Pricing updated 2019-01-16. Prices are subject to change without notice.
Pseudomonas aeruginosa (P. aeruginosa) is a common pathogen affecting immunocompromised patients with acute diseases such as pneumonia and vasculitis or chronic diseases such as cystic fibrosis. It produces several phenazine toxic metabolites, the most predominant of which is a blue pigment, pyocyanin. Pyocyanin, which can reach concentrations of 100 µM in cystic fibrosis patients infected with P. aeruginosa, activates the aryl hydrocarbon receptor with a Ki value of 5.4 µM.1 This induces the expression of both detoxifying enzymes, resulting in pyocyanin degradation, and cytokines that facilitate the clearance of bacteria.1 Pyocyanin has been shown to accelerate neutrophil apoptosis in vitro, resulting in resolution of acute inflammation, which is beneficial for bacterial survival. It also induces a 10-fold acceleration of neutrophil apoptosis in vivo.2 Pyocyanin production results in reduced bacterial clearance from the lungs of immunocompromised patients. It has also been reported to induce apoptosis in human lung epithelial cells and to induce premature cellular senescence in mammalian cells.3 Pyocyanin undergoes nonenzymatic reduction by NADPH, which produces hydrogen peroxide and depletes intracellular glutathione levels, causing oxidative stress in susceptible cells.4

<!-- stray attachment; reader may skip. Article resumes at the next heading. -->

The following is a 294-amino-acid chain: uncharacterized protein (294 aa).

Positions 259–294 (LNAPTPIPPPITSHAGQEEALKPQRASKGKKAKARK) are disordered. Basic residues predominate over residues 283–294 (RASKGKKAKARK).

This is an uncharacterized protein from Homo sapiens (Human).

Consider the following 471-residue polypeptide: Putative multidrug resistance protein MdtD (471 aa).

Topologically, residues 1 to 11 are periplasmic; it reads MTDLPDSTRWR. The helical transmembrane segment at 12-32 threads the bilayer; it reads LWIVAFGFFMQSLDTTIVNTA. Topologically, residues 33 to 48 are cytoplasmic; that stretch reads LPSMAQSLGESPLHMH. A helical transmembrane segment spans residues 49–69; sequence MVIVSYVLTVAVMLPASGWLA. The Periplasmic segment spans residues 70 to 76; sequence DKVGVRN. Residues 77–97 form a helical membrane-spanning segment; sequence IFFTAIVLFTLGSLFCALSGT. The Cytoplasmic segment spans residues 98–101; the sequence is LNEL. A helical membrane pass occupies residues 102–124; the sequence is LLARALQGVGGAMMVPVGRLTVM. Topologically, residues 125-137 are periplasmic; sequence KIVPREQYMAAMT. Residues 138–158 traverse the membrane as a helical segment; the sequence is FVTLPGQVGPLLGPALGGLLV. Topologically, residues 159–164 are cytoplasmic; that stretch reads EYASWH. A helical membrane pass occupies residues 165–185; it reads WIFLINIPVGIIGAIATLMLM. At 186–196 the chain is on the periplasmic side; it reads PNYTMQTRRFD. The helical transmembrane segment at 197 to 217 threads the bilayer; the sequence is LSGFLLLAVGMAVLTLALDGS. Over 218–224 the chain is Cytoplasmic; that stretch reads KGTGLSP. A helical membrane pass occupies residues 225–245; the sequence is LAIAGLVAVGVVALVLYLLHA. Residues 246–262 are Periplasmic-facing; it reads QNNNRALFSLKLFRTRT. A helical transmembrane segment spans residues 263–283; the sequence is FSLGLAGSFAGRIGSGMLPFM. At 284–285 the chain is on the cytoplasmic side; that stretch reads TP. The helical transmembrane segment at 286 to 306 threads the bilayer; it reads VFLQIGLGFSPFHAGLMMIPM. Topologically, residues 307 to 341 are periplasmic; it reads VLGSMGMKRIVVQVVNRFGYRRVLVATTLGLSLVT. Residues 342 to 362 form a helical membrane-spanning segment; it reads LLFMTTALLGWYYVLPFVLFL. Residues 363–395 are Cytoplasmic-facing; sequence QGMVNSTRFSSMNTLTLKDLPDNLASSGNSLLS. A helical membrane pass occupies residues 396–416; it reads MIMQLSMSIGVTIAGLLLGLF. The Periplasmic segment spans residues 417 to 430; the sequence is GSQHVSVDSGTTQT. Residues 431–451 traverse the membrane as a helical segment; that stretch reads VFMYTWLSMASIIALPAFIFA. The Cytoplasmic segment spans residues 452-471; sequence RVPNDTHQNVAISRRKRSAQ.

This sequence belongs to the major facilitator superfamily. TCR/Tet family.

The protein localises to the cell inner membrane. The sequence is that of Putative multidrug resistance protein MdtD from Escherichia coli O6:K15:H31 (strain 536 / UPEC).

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Allen, L., Dockrell, D.H., Pattery, T., et al. Pyocyanin production by Pseudomonas aeruginosa induces neutrophil apoptosis and impairs neutrophil-
Muller, M. Premature cellular senescence induced by pyocyanin, a redox-
4. Muller, M. Pyocyanin induces oxidative stress in human endothelial cells and modulates the glutathione redox cycle Free Radical Biology & Medicine 33(11), 1527-1533 (2002).